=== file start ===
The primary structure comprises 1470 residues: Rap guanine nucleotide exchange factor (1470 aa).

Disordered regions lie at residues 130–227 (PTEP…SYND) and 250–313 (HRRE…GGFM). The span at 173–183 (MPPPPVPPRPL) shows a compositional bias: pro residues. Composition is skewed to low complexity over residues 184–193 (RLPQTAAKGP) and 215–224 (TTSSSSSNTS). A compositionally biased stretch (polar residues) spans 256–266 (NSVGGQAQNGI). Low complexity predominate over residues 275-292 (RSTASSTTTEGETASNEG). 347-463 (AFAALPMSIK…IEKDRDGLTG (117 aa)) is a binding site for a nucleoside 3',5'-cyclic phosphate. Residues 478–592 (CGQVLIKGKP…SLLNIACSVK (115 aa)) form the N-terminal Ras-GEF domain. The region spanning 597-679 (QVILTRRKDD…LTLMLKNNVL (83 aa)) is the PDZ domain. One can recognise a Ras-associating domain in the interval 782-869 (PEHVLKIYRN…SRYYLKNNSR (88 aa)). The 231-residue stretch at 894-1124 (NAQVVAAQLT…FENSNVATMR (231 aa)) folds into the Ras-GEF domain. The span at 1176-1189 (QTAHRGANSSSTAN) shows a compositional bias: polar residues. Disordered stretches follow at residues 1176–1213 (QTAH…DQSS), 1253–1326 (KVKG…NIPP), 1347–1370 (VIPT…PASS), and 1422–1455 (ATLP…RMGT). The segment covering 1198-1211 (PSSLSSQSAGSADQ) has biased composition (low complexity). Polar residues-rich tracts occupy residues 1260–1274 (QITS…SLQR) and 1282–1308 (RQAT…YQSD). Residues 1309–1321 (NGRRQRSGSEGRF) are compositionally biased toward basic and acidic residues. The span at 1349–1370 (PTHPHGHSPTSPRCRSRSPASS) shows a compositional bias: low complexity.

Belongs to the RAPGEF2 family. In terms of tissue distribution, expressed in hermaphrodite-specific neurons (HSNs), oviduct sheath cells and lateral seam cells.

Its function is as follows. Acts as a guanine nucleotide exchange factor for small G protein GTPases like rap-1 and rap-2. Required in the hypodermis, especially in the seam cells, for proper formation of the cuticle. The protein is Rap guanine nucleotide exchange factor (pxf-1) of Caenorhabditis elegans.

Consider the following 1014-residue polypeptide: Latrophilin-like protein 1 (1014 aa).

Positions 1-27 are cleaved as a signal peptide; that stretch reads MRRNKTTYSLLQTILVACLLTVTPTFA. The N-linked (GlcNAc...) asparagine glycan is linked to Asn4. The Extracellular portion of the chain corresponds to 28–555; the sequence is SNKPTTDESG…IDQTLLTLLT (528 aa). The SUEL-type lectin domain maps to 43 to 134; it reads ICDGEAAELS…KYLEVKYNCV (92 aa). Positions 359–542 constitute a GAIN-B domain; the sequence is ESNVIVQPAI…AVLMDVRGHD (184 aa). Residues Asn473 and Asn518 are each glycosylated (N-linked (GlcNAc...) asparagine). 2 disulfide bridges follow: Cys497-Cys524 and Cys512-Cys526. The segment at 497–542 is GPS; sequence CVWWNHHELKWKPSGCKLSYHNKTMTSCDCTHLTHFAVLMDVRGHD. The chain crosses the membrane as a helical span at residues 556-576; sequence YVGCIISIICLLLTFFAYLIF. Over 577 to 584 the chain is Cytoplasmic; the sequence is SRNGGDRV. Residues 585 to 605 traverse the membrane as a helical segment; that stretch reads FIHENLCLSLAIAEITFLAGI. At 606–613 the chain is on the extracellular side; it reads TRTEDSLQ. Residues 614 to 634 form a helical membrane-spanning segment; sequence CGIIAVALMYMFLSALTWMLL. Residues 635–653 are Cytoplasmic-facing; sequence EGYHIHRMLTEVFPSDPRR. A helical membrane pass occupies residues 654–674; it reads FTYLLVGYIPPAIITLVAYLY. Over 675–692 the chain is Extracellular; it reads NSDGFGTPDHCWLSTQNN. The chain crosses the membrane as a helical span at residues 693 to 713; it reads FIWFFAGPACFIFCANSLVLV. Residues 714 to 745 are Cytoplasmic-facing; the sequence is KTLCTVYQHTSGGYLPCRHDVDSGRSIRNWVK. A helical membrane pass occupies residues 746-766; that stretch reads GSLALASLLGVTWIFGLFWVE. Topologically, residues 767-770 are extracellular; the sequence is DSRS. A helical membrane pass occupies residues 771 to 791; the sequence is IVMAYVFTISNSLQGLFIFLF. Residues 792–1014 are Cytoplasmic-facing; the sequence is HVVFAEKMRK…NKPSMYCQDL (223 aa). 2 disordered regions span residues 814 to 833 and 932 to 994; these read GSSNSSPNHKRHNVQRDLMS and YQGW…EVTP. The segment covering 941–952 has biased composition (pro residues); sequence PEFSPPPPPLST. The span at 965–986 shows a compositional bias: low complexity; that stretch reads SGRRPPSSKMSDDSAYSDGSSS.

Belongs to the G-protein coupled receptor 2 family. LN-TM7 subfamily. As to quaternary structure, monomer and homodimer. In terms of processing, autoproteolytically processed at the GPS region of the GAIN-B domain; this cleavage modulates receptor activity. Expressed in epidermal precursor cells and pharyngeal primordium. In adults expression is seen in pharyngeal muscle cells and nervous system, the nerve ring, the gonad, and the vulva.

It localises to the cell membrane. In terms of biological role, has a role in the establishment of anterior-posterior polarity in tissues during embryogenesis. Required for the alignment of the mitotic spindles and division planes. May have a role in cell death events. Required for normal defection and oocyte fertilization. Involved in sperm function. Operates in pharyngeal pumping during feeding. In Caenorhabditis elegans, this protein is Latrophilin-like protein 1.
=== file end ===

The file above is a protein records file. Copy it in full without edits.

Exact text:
The primary structure comprises 1470 residues: Rap guanine nucleotide exchange factor (1470 aa).

Disordered regions lie at residues 130–227 (PTEP…SYND) and 250–313 (HRRE…GGFM). The span at 173–183 (MPPPPVPPRPL) shows a compositional bias: pro residues. Composition is skewed to low complexity over residues 184–193 (RLPQTAAKGP) and 215–224 (TTSSSSSNTS). A compositionally biased stretch (polar residues) spans 256–266 (NSVGGQAQNGI). Low complexity predominate over residues 275-292 (RSTASSTTTEGETASNEG). 347-463 (AFAALPMSIK…IEKDRDGLTG (117 aa)) is a binding site for a nucleoside 3',5'-cyclic phosphate. Residues 478–592 (CGQVLIKGKP…SLLNIACSVK (115 aa)) form the N-terminal Ras-GEF domain. The region spanning 597-679 (QVILTRRKDD…LTLMLKNNVL (83 aa)) is the PDZ domain. One can recognise a Ras-associating domain in the interval 782-869 (PEHVLKIYRN…SRYYLKNNSR (88 aa)). The 231-residue stretch at 894-1124 (NAQVVAAQLT…FENSNVATMR (231 aa)) folds into the Ras-GEF domain. The span at 1176-1189 (QTAHRGANSSSTAN) shows a compositional bias: polar residues. Disordered stretches follow at residues 1176–1213 (QTAH…DQSS), 1253–1326 (KVKG…NIPP), 1347–1370 (VIPT…PASS), and 1422–1455 (ATLP…RMGT). The segment covering 1198-1211 (PSSLSSQSAGSADQ) has biased composition (low complexity). Polar residues-rich tracts occupy residues 1260–1274 (QITS…SLQR) and 1282–1308 (RQAT…YQSD). Residues 1309–1321 (NGRRQRSGSEGRF) are compositionally biased toward basic and acidic residues. The span at 1349–1370 (PTHPHGHSPTSPRCRSRSPASS) shows a compositional bias: low complexity.

Belongs to the RAPGEF2 family. In terms of tissue distribution, expressed in hermaphrodite-specific neurons (HSNs), oviduct sheath cells and lateral seam cells.

Its function is as follows. Acts as a guanine nucleotide exchange factor for small G protein GTPases like rap-1 and rap-2. Required in the hypodermis, especially in the seam cells, for proper formation of the cuticle. The protein is Rap guanine nucleotide exchange factor (pxf-1) of Caenorhabditis elegans.

Consider the following 1014-residue polypeptide: Latrophilin-like protein 1 (1014 aa).

Positions 1-27 are cleaved as a signal peptide; that stretch reads MRRNKTTYSLLQTILVACLLTVTPTFA. The N-linked (GlcNAc...) asparagine glycan is linked to Asn4. The Extracellular portion of the chain corresponds to 28–555; the sequence is SNKPTTDESG…IDQTLLTLLT (528 aa). The SUEL-type lectin domain maps to 43 to 134; it reads ICDGEAAELS…KYLEVKYNCV (92 aa). Positions 359–542 constitute a GAIN-B domain; the sequence is ESNVIVQPAI…AVLMDVRGHD (184 aa). Residues Asn473 and Asn518 are each glycosylated (N-linked (GlcNAc...) asparagine). 2 disulfide bridges follow: Cys497-Cys524 and Cys512-Cys526. The segment at 497–542 is GPS; sequence CVWWNHHELKWKPSGCKLSYHNKTMTSCDCTHLTHFAVLMDVRGHD. The chain crosses the membrane as a helical span at residues 556-576; sequence YVGCIISIICLLLTFFAYLIF. Over 577 to 584 the chain is Cytoplasmic; the sequence is SRNGGDRV. Residues 585 to 605 traverse the membrane as a helical segment; that stretch reads FIHENLCLSLAIAEITFLAGI. At 606–613 the chain is on the extracellular side; it reads TRTEDSLQ. Residues 614 to 634 form a helical membrane-spanning segment; sequence CGIIAVALMYMFLSALTWMLL. Residues 635–653 are Cytoplasmic-facing; sequence EGYHIHRMLTEVFPSDPRR. A helical membrane pass occupies residues 654–674; it reads FTYLLVGYIPPAIITLVAYLY. Over 675–692 the chain is Extracellular; it reads NSDGFGTPDHCWLSTQNN. The chain crosses the membrane as a helical span at residues 693 to 713; it reads FIWFFAGPACFIFCANSLVLV. Residues 714 to 745 are Cytoplasmic-facing; the sequence is KTLCTVYQHTSGGYLPCRHDVDSGRSIRNWVK. A helical membrane pass occupies residues 746-766; that stretch reads GSLALASLLGVTWIFGLFWVE. Topologically, residues 767-770 are extracellular; the sequence is DSRS. A helical membrane pass occupies residues 771 to 791; the sequence is IVMAYVFTISNSLQGLFIFLF. Residues 792–1014 are Cytoplasmic-facing; the sequence is HVVFAEKMRK…NKPSMYCQDL (223 aa). 2 disordered regions span residues 814 to 833 and 932 to 994; these read GSSNSSPNHKRHNVQRDLMS and YQGW…EVTP. The segment covering 941–952 has biased composition (pro residues); sequence PEFSPPPPPLST. The span at 965–986 shows a compositional bias: low complexity; that stretch reads SGRRPPSSKMSDDSAYSDGSSS.

Belongs to the G-protein coupled receptor 2 family. LN-TM7 subfamily. As to quaternary structure, monomer and homodimer. In terms of processing, autoproteolytically processed at the GPS region of the GAIN-B domain; this cleavage modulates receptor activity. Expressed in epidermal precursor cells and pharyngeal primordium. In adults expression is seen in pharyngeal muscle cells and nervous system, the nerve ring, the gonad, and the vulva.

It localises to the cell membrane. In terms of biological role, has a role in the establishment of anterior-posterior polarity in tissues during embryogenesis. Required for the alignment of the mitotic spindles and division planes. May have a role in cell death events. Required for normal defection and oocyte fertilization. Involved in sperm function. Operates in pharyngeal pumping during feeding. In Caenorhabditis elegans, this protein is Latrophilin-like protein 1.